As I’m sitting here writing this review, I stare out at a vacant suburban street.
Australia is in the midst of yet another lockdown, trapping us in our homes, making us all the more aware of the silence of the world when we’re removed from it. Cars infrequently make their presence known, usually being an aspect of normalcy, now becoming an aspect of irritation. Local public ovals that once filled the air with the sound of growing athletes finessing their chosen sport now have socially distanced pedestrians taking themselves and their overjoyed dogs for their prescribed ‘one hour’ of exercise.
After watching Neon Across the Ocean on a dreary, wet winter day, I listened to director Matthew Victor Pastor’s interview with Maridel Martinez on SBS Filipino, where he mentioned the joy of knowing that someone, somewhere, was going to see his film in a cinema. I’m writing this review for Perth’s upcoming Revelation Film Festival where it will screen. The festival has already had to cull its opening night and second day of screenings due to Perth’s lockdown, with the looming threat of more days locked down.
All of this familiar isolation lingers over every frame of Neon Across the Ocean, a film made during the 2020 stretch of the Covid-19 pandemic in Melbourne. Pastor’s camera focuses on Mandy (Waiyee Rivera), a 17-year-old Filipino Australian who is trapped in the crux of the fallout of the pandemic, with her final year of high school looming, alongside the separation and eventual divorce of her parents, her desire to travel back to her mothers homeland of the Philippines acts as a possible tether to pull her loose from this societal malaise.
Neon Across the Ocean opens appropriately, with the rain soaked streets of Manila embracing the reflection of the sugar-soaked glimmer from the neon signs of the convenience shops, bars, and bordellos, highlighting the beauty of the manufactured world around us. Here, we meet a youthful Gerald (Gregory Pakis), an Aussie bloke perusing the bars of Manila and searching for someone to take home with him. Pastor casually moves us forward in time, picking up with Mandy’s story and teasing the relationship between her younger father and the divorce that has separated her family.
Waiyee Rivera’s subdued performance as Mandy helps carry the thematic heft of Neon Across the Ocean, with her internal conflict writ large over an empty city. Like all the characters in the film, Mandy sits on the precipice of her emotions. They equally hold back from truly engaging with their emotions for fear of it spilling over and drowning their lives. Mandy’s own life issues and concerns are amplified by the pressing detritus of the catastrophe that has changed the world. Yet, at 17, she’s clearly awaiting the moment that she is free to change into the person she should be, free from an enforced world of education and isolation that has been holding her back.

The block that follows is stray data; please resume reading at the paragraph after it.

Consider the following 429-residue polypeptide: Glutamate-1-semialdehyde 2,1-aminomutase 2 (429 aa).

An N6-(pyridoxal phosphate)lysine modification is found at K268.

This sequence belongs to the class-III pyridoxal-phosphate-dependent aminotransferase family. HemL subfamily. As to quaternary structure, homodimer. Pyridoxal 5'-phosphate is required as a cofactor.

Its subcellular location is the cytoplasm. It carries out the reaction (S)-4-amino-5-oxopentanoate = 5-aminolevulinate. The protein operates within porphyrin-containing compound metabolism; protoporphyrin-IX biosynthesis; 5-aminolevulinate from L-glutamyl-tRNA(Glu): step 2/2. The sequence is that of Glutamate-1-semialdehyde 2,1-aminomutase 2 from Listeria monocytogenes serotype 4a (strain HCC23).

Mandy yearns to reconnect with Manila, a place where positive memories that linger grew from, a possible home, whatever that may be. In her birthplace, Australia, she is continually othered, made not to feel like she is Australian. She talks about walking over a crosswalk, where white Australians expect her to move out of her way, but Mandy pushes back, making sure that she will move out of the way for nobody.
Later, Mandy comments: ‘my dad sleeps a lot, I think he’s depressed’, with her friend replying, ‘all adults are’, in a manner that suggests that depression is an inevitability when it comes to the ageing process. Through Gerald, we see the impact of the pandemic on the already financially-strained. Mandy lives with her father who has seemingly collapsed into a state of disrepair. He complains about her lack of eating, all the while his diet consists of beer upon beer upon beer. The sound of a microwave heating upon yet another frozen meal is accentuated by the sight of a kitchen bench draped with quick-eat food wrappers and a pile of oranges that are destined to never be eaten. Within this home, life has given up on living.
Mandy’s brother, Marc (Corey Reason), has moved into his own apartment. The pandemic has allowed him time to comfortably stretch into the creative energy within him, as he finds his voice through rap. For Marc, moving in with his partner has allowed his own personal freedom to be who he wants to be. While we don’t spend much time with Marc, his presence helps highlight how much Mandy wishes to grow into who she feels she wants to be.
Pastor masterfully uses each setting to inform his characters. Within Marc’s home, we see the reflection of Manila in a neon lit cross, strung up safely in his rented apartment. On his windowsill, a house plant sits awaiting its full potential. The quick-removal hooks remind us of how renting in Australia has changed over the decades. Underneath the same bleak hog bristle white sheen that covers rental property after rental property, lies the feature walls of freedom that renters once had. They were free to live in a home that reflected their personalities, but now, they’re restrained by property owners who are terrified that their investment properties will be tarnished by a misplaced hook, or an off-beat paint choice.